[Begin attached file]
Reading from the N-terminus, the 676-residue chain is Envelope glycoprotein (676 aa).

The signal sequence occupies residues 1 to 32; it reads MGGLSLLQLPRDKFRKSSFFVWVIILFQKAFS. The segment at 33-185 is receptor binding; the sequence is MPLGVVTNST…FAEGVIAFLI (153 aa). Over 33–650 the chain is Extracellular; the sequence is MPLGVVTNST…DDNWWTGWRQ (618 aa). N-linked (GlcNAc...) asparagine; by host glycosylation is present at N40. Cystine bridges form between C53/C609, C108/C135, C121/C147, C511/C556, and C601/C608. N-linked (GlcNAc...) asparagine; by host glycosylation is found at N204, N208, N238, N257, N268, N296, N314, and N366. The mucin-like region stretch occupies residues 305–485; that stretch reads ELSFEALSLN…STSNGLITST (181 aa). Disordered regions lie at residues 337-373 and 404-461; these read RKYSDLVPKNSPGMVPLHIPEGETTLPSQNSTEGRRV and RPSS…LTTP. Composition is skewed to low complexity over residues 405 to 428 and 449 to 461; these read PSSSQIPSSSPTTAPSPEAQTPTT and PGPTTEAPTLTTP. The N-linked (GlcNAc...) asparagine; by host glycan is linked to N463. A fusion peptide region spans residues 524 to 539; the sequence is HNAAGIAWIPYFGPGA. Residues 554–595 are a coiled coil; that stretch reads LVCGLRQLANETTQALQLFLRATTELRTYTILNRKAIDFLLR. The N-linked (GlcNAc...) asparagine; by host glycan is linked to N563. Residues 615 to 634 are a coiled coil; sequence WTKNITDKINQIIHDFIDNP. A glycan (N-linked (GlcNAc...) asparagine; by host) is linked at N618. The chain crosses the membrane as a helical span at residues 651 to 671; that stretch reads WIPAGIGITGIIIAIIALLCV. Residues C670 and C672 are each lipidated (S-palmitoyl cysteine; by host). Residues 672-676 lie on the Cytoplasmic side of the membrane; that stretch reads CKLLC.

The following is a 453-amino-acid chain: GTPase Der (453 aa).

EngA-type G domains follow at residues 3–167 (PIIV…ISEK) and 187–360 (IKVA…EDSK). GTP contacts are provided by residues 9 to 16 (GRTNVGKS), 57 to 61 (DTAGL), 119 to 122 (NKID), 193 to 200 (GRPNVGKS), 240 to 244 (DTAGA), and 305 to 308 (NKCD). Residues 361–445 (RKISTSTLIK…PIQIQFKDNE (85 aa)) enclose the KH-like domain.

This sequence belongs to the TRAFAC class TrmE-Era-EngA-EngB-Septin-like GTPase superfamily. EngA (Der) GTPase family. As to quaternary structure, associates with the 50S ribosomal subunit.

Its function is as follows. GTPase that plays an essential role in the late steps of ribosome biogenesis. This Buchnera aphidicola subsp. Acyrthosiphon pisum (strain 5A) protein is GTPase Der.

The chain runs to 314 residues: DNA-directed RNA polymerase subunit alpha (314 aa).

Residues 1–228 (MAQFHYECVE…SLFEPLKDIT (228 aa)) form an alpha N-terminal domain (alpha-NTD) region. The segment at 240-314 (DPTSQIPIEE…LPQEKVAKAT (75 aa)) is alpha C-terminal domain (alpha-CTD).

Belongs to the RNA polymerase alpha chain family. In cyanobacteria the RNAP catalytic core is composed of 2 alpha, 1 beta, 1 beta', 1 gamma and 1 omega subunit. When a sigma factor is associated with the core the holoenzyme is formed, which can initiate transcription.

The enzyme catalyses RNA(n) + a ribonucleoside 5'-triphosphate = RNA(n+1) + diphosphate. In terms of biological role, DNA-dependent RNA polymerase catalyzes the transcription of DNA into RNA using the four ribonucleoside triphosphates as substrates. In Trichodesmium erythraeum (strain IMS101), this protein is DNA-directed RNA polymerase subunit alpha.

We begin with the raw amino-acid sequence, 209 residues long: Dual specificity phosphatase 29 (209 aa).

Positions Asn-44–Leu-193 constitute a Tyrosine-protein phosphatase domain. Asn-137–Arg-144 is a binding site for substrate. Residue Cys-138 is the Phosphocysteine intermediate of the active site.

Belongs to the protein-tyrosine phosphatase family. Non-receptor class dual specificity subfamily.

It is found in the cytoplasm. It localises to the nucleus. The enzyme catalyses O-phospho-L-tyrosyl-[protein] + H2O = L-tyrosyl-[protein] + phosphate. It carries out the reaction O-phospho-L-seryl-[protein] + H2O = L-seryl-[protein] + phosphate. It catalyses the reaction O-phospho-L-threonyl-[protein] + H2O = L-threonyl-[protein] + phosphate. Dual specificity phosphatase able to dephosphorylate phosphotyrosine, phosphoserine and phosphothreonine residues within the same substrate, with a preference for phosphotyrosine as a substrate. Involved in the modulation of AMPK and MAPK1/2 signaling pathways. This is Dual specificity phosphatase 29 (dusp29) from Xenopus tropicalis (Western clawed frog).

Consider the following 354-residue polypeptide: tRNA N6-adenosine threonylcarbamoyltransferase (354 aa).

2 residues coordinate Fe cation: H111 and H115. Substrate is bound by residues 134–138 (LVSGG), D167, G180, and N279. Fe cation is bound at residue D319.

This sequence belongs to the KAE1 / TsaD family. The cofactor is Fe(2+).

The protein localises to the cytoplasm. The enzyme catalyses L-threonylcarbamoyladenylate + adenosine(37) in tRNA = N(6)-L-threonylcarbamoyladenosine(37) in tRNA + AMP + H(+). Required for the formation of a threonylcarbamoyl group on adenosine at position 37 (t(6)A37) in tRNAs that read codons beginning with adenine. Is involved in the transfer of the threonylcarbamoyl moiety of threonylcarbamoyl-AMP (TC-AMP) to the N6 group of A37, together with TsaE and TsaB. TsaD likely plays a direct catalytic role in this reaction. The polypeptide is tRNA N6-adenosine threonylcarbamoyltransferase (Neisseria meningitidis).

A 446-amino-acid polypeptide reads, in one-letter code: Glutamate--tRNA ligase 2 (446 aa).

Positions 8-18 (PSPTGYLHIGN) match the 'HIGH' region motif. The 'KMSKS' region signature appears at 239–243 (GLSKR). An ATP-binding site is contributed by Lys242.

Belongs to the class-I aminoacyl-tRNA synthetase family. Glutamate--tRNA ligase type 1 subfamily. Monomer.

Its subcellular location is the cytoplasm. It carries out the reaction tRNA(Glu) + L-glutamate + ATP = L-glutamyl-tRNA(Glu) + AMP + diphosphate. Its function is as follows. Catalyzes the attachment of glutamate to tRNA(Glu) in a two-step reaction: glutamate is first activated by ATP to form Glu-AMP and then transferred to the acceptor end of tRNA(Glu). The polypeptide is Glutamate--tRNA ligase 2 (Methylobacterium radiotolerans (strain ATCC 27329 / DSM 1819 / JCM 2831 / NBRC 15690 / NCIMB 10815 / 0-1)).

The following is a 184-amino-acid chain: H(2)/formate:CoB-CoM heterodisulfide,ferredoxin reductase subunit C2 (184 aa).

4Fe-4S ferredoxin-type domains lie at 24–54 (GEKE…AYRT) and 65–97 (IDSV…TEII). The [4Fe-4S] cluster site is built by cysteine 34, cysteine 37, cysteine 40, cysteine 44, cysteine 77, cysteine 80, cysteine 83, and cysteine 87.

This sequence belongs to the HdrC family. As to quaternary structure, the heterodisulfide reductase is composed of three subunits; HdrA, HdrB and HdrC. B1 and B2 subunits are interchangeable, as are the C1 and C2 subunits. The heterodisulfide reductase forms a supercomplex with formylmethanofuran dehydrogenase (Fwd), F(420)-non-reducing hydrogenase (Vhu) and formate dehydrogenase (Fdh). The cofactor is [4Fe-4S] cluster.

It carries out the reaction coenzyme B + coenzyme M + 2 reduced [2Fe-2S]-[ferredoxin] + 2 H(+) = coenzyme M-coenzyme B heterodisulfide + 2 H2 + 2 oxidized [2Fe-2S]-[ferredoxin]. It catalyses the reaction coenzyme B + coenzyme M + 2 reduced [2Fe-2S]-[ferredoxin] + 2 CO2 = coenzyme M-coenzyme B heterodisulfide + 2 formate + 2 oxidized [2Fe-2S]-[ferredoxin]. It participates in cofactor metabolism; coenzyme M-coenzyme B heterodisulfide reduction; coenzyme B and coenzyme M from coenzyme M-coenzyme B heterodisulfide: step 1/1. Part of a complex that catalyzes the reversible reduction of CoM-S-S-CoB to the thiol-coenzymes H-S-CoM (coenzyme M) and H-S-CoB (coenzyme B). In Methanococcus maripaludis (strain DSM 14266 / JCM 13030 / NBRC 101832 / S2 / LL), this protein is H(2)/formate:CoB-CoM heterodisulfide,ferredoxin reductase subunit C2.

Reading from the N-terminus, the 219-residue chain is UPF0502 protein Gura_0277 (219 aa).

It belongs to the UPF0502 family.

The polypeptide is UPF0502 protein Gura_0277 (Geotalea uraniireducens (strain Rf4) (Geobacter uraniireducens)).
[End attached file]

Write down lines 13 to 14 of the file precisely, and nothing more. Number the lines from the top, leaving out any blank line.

Belongs to the protein-tyrosine phosphatase family. Non-receptor class dual specificity subfamily.

It is found in the cytoplasm. It localises to the nucleus. The enzyme catalyses O-phospho-L-tyrosyl-[protein] + H2O = L-tyrosyl-[protein] + phosphate. It carries out the reaction O-phospho-L-seryl-[protein] + H2O = L-seryl-[protein] + phosphate. It catalyses the reaction O-phospho-L-threonyl-[protein] + H2O = L-threonyl-[protein] + phosphate. Dual specificity phosphatase able to dephosphorylate phosphotyrosine, phosphoserine and phosphothreonine residues within the same substrate, with a preference for phosphotyrosine as a substrate. Involved in the modulation of AMPK and MAPK1/2 signaling pathways. This is Dual specificity phosphatase 29 (dusp29) from Xenopus tropicalis (Western clawed frog).